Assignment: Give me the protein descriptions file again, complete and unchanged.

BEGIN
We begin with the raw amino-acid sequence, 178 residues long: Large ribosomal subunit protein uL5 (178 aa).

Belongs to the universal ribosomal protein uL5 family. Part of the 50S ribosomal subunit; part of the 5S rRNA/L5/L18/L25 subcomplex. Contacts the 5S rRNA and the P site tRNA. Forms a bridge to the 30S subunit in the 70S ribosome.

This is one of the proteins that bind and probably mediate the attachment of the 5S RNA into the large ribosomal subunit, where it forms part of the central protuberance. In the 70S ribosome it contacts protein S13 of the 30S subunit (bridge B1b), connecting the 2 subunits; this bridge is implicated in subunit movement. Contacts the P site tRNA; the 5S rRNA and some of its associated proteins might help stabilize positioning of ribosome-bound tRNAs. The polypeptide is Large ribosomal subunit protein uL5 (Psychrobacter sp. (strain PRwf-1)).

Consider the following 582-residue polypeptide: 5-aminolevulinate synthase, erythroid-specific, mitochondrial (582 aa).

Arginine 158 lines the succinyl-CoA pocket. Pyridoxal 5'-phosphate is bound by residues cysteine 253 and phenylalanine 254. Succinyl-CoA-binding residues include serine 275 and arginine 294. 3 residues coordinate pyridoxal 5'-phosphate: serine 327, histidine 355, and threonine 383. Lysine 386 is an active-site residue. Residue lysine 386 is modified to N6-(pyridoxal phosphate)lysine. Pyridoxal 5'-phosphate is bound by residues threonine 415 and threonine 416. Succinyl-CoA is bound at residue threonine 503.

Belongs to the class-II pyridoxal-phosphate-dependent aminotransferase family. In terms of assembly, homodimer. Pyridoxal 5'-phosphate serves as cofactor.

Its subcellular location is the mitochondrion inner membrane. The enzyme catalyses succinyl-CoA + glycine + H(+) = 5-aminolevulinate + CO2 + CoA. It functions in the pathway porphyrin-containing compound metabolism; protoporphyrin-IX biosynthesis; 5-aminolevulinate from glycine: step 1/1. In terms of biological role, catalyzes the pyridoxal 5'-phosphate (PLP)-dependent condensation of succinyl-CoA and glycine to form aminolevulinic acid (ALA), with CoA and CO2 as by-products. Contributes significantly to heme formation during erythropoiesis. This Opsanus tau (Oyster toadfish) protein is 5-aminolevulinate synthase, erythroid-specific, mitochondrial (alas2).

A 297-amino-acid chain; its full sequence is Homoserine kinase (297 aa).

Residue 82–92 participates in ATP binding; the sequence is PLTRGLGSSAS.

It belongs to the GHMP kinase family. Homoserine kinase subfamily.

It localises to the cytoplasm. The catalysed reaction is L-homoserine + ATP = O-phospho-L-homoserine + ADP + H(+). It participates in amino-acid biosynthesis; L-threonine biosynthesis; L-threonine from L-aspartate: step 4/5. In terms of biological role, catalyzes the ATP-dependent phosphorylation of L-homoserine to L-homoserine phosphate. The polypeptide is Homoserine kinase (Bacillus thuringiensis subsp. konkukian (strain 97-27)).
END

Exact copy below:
We begin with the raw amino-acid sequence, 178 residues long: Large ribosomal subunit protein uL5 (178 aa).

Belongs to the universal ribosomal protein uL5 family. Part of the 50S ribosomal subunit; part of the 5S rRNA/L5/L18/L25 subcomplex. Contacts the 5S rRNA and the P site tRNA. Forms a bridge to the 30S subunit in the 70S ribosome.

This is one of the proteins that bind and probably mediate the attachment of the 5S RNA into the large ribosomal subunit, where it forms part of the central protuberance. In the 70S ribosome it contacts protein S13 of the 30S subunit (bridge B1b), connecting the 2 subunits; this bridge is implicated in subunit movement. Contacts the P site tRNA; the 5S rRNA and some of its associated proteins might help stabilize positioning of ribosome-bound tRNAs. The polypeptide is Large ribosomal subunit protein uL5 (Psychrobacter sp. (strain PRwf-1)).

Consider the following 582-residue polypeptide: 5-aminolevulinate synthase, erythroid-specific, mitochondrial (582 aa).

Arginine 158 lines the succinyl-CoA pocket. Pyridoxal 5'-phosphate is bound by residues cysteine 253 and phenylalanine 254. Succinyl-CoA-binding residues include serine 275 and arginine 294. 3 residues coordinate pyridoxal 5'-phosphate: serine 327, histidine 355, and threonine 383. Lysine 386 is an active-site residue. Residue lysine 386 is modified to N6-(pyridoxal phosphate)lysine. Pyridoxal 5'-phosphate is bound by residues threonine 415 and threonine 416. Succinyl-CoA is bound at residue threonine 503.

Belongs to the class-II pyridoxal-phosphate-dependent aminotransferase family. In terms of assembly, homodimer. Pyridoxal 5'-phosphate serves as cofactor.

Its subcellular location is the mitochondrion inner membrane. The enzyme catalyses succinyl-CoA + glycine + H(+) = 5-aminolevulinate + CO2 + CoA. It functions in the pathway porphyrin-containing compound metabolism; protoporphyrin-IX biosynthesis; 5-aminolevulinate from glycine: step 1/1. In terms of biological role, catalyzes the pyridoxal 5'-phosphate (PLP)-dependent condensation of succinyl-CoA and glycine to form aminolevulinic acid (ALA), with CoA and CO2 as by-products. Contributes significantly to heme formation during erythropoiesis. This Opsanus tau (Oyster toadfish) protein is 5-aminolevulinate synthase, erythroid-specific, mitochondrial (alas2).

A 297-amino-acid chain; its full sequence is Homoserine kinase (297 aa).

Residue 82–92 participates in ATP binding; the sequence is PLTRGLGSSAS.

It belongs to the GHMP kinase family. Homoserine kinase subfamily.

It localises to the cytoplasm. The catalysed reaction is L-homoserine + ATP = O-phospho-L-homoserine + ADP + H(+). It participates in amino-acid biosynthesis; L-threonine biosynthesis; L-threonine from L-aspartate: step 4/5. In terms of biological role, catalyzes the ATP-dependent phosphorylation of L-homoserine to L-homoserine phosphate. The polypeptide is Homoserine kinase (Bacillus thuringiensis subsp. konkukian (strain 97-27)).